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Driver ReadinessTasks Driver Readiness Tasks T – 2.5 Topic 1 Lesson 3 Driver’s Seating Position - Adjust so driver’s heel can pivot smoothly between foot.

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Presentation on theme: "Driver ReadinessTasks Driver Readiness Tasks T – 2.5 Topic 1 Lesson 3 Driver’s Seating Position - Adjust so driver’s heel can pivot smoothly between foot."— Presentation transcript:

1 Driver ReadinessTasks Driver Readiness Tasks T – 2.5 Topic 1 Lesson 3 Driver’s Seating Position - Adjust so driver’s heel can pivot smoothly between foot pedals - Adjust to allow at least 10” between driver’s chest and the steering wheel - Adjust seat back for driver’s visual needs - Adjust the steering wheel so that it is positioned toward the driver’s chest. - Head restraint – middle of the back of the skull

2 Driver ReadinessTasks Driver Readiness Tasks T – 2.6 Topic 1 Lesson 3 Adjust the seat, place your lower back firmly against the seat and sit up straight (if equipped with adjustable center post mountings for shoulder belt height, adjust height setting so the belt does not rub against your neck) The shoulder belt should go over the shoulder and across the chest and rest against the bodyThe shoulder belt should go over the shoulder and across the chest and rest against the body. If a crash occurs and a person has not taken the slack out of the shoulder belt, the extra forward movement of the body will increase the chance of injury. The lap part of the belt should be worn low and snug on the hips, barely touching the thighs.The lap part of the belt should be worn low and snug on the hips, barely touching the thighs. If a crash were to occur, the force would then be applied to the strong pelvic bones and not the abdomen, reducing the chance of serious internal injuries. snug the lap belt by pulling down on the buckle end as you pull up on the shoulder belt. Check frequently for snug fit. Your number one defense to prevent severe injuries is to wear your safety belt. Adjusting Safety Belt for Proper Fit Safety belt positioned across chest and over pelvis (strongest skeletal bones)

3 Safety Restraints for Adults Air Bag in Steering Wheel Raise seat or adjust steering wheel to direct air bag toward chest and not at the facial areaRaise seat or adjust steering wheel to direct air bag toward chest and not at the facial area Adjust seat for a minimum 10-inch clearance between chest and steering wheelAdjust seat for a minimum 10-inch clearance between chest and steering wheel Hand position should be at 8 and 4Hand position should be at 8 and 4 Avoid 10 and 2 hand position to prevent blow hole burns to hands and armsAvoid 10 and 2 hand position to prevent blow hole burns to hands and arms T – 8.22 Topic 3 Lesson 1 10 inches

4 Safety Restraints for Adults No passenger under 12 years of age should sit in the front seat No passenger under 12 years of age should sit in the front seat Protect driver or passengers from sustaining severe head and chest injuries Protect driver or passengers from sustaining severe head and chest injuries The speed of bag inflation is critical to prevent body contact with the steering wheel The speed of bag inflation is critical to prevent body contact with the steering wheel Air Bags in Dash or Steering Wheel T – 8.21 Topic 3 Lesson 1 The air bag inflates in the blink of an eye, at speeds as high as 200 miles per hour.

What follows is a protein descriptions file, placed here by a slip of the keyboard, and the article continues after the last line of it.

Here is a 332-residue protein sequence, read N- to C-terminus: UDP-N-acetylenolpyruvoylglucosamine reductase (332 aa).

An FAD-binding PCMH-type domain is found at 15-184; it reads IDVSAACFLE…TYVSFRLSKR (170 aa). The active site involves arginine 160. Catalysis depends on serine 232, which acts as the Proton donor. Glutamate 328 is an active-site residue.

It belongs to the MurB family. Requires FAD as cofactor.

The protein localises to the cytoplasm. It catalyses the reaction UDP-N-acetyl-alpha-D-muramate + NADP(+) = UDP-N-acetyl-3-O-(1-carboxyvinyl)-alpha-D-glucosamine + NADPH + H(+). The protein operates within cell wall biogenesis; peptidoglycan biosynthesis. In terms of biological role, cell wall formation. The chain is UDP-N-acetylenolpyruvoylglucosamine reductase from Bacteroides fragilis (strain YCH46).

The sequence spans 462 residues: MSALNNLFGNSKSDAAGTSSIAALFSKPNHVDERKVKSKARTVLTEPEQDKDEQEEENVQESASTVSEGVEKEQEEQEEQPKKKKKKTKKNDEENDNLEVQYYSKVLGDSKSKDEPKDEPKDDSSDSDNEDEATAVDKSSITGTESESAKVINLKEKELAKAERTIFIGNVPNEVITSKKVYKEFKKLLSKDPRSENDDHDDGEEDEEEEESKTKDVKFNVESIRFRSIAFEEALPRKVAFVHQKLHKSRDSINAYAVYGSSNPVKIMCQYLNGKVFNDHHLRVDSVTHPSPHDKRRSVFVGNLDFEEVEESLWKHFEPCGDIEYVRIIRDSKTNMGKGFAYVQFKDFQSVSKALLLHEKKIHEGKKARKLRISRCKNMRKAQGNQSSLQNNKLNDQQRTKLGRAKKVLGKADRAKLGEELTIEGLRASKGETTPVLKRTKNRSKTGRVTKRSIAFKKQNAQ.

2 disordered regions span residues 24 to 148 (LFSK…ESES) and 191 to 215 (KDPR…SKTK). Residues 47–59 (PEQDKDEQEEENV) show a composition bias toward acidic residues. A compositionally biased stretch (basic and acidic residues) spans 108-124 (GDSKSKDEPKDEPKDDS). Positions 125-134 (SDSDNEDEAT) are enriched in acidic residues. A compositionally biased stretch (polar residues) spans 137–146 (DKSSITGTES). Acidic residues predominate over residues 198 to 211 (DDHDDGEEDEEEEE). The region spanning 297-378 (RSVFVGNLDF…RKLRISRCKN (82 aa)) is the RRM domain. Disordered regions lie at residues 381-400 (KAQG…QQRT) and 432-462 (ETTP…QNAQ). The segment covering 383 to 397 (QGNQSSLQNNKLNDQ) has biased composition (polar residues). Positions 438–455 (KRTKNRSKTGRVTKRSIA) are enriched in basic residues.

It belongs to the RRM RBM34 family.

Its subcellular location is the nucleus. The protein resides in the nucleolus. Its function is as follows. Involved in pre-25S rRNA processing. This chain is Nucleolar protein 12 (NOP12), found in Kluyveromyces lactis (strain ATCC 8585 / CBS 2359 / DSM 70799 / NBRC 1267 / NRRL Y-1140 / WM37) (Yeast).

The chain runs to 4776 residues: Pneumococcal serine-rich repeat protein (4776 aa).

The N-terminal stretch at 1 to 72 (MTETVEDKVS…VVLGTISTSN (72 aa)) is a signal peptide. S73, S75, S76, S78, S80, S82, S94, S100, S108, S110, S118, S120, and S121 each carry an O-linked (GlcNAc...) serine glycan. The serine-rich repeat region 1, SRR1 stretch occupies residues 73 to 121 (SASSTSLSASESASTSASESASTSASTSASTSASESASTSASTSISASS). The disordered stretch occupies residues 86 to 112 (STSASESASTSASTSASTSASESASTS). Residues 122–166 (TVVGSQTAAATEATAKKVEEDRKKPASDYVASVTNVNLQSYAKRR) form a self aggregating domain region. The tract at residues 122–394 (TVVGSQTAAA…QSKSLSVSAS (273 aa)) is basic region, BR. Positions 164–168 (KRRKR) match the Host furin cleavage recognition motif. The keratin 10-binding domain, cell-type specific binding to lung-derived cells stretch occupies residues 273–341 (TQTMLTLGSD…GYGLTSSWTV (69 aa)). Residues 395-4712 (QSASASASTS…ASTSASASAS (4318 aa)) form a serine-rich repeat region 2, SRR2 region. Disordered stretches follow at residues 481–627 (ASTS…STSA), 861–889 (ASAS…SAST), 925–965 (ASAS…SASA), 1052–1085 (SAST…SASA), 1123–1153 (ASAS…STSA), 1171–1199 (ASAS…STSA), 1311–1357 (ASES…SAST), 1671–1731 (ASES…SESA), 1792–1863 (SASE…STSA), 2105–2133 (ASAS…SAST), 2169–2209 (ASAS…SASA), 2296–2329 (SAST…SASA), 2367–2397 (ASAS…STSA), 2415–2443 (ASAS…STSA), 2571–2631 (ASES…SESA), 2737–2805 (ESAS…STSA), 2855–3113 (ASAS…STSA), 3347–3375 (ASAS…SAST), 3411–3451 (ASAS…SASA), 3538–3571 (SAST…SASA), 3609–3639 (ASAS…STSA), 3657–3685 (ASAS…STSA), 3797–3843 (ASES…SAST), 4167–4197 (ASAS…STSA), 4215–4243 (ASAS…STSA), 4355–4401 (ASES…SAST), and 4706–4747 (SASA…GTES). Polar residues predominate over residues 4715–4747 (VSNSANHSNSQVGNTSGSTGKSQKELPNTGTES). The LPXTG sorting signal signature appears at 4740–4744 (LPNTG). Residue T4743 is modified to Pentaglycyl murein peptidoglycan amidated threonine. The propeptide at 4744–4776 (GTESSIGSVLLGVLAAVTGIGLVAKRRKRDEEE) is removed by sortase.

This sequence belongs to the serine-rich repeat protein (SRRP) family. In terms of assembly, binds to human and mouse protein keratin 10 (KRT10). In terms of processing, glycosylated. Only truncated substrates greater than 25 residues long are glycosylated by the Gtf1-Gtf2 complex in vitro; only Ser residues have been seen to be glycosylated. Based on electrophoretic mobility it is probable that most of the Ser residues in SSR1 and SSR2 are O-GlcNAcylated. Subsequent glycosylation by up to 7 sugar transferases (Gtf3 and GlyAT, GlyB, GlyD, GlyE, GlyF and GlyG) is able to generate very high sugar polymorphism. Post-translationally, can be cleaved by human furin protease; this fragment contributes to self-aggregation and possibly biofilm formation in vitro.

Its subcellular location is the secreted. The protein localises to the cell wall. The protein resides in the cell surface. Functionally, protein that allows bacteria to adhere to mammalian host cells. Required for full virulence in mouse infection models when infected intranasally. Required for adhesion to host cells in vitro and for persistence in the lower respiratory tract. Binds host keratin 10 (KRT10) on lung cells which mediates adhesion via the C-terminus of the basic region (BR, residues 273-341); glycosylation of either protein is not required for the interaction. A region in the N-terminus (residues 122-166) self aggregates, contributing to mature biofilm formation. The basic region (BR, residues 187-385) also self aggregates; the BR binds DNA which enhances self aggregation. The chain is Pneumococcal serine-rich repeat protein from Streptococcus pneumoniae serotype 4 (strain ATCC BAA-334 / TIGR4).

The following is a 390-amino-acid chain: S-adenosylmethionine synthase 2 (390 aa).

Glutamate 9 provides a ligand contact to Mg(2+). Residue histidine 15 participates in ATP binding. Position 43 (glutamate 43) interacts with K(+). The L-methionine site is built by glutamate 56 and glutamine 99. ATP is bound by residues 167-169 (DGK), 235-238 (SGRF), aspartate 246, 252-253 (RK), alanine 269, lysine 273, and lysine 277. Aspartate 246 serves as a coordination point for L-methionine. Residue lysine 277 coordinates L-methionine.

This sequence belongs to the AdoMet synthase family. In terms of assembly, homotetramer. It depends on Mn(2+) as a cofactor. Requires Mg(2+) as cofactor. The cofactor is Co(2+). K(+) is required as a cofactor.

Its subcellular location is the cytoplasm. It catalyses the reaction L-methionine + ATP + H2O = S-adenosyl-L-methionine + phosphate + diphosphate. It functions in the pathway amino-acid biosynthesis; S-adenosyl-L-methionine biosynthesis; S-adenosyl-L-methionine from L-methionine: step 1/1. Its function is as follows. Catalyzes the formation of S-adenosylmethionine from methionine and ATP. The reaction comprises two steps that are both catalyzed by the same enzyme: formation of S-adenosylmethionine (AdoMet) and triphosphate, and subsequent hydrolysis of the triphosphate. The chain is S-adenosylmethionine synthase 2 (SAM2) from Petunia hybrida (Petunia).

5 Safety Restraints for Youth Belt and Seat Restraint Use T – 8.24 Topic 3 Lesson 1  Safest if seated in back center seat  Infant seats/rear facing/birth to 20 lbs.  Use child seats up to 40 lbs.  Use booster seats up until age 8. Infant Car Bed Rear Facing Infant Seat Forward Facing Child Restraints Booster Seats

6 Vehicle Control Vehicle Direction / Speed Requirements Steering Wheel Control  Hand position on steering wheel Holding top or upper half of wheel (excessive steering and air bag injury risk) Hands located on lower half of wheel (relaxed, balanced control)  Steering techniques Preferred technique: Hand-to-hand steering (Push/Pull/Slide) Hand-over-hand steering (top third of wheel) Evasive steering (ABS wheel limitation) One-hand steering is used: -To reach controls -At top when backing straight -At bottom when backing a trailer -Video: e=true&persist_safety_mode=1&safe=active T – 2.31 Topic 4 Lesson 2

7 Driver ReadinessTasks Driver Readiness Tasks Topic 1 Lesson 3 - Set rear view mirror to see 200 feet to the rear. - Set side view mirror 15 degrees out to view adjacent lane. Mirrors T – 2.6a NOTE: If rear view is blocked, adjust side view mirrors to see the side of vehicle and area behind the vehicle. This mirror setting will increase your blind spot. VIDEO LINK:

8 Traditional Mirror Views and Blind Spots Traditional Mirror Views and Blind Spots Notice the large blind zone areas and the overlap between the side and rear mirrors when using traditional mirror settings. T – 2.34 Topic 5 Lesson 1 Rear view mirror ( ) Left side view mirror Right side view mirror Left mirror blind zone Right mirror blind zone

9 Mirror Blind Spot and Glare Elimination (BGE) Mirror Blind Spot and Glare Elimination (BGE) BGE LEFT SIDE MIRROR VIEW BGE RIGHT SIDE MIRROR VIEW REAR MIRROR VIEW Reference: Blindzone & Glare Elimination (BGE) Mirror Settings (G. Platzer, 1996) Adjusting the side mirror setting 15 degree outward (BGE) allows you to see the lanes to the sides and does not overlap as much with the area you can already see in your rear view mirror T – 2.35 Topic 5 Lesson 1 Peripheral Vision Area


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